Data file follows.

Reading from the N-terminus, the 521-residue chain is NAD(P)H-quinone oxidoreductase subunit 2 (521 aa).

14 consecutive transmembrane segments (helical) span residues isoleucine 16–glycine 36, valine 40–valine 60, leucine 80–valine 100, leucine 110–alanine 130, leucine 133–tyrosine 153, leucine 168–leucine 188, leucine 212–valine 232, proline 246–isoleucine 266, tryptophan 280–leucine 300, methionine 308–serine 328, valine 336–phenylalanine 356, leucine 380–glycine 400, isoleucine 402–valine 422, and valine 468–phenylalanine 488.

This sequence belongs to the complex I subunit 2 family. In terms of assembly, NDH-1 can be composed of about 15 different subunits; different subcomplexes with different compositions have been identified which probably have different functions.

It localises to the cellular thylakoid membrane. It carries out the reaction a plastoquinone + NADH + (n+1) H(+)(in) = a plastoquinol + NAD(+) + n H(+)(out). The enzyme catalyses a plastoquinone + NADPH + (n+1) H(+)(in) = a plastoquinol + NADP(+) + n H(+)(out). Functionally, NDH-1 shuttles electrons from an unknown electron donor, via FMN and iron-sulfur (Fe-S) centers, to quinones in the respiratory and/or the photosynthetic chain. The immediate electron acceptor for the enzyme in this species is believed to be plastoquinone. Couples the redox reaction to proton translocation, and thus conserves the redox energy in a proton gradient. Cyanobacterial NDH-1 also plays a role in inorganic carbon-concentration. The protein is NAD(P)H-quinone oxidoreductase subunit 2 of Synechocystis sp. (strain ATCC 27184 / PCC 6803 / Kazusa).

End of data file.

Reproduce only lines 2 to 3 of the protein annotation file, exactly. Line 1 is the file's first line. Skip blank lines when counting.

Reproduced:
14 consecutive transmembrane segments (helical) span residues isoleucine 16–glycine 36, valine 40–valine 60, leucine 80–valine 100, leucine 110–alanine 130, leucine 133–tyrosine 153, leucine 168–leucine 188, leucine 212–valine 232, proline 246–isoleucine 266, tryptophan 280–leucine 300, methionine 308–serine 328, valine 336–phenylalanine 356, leucine 380–glycine 400, isoleucine 402–valine 422, and valine 468–phenylalanine 488.

This sequence belongs to the complex I subunit 2 family. In terms of assembly, NDH-1 can be composed of about 15 different subunits; different subcomplexes with different compositions have been identified which probably have different functions.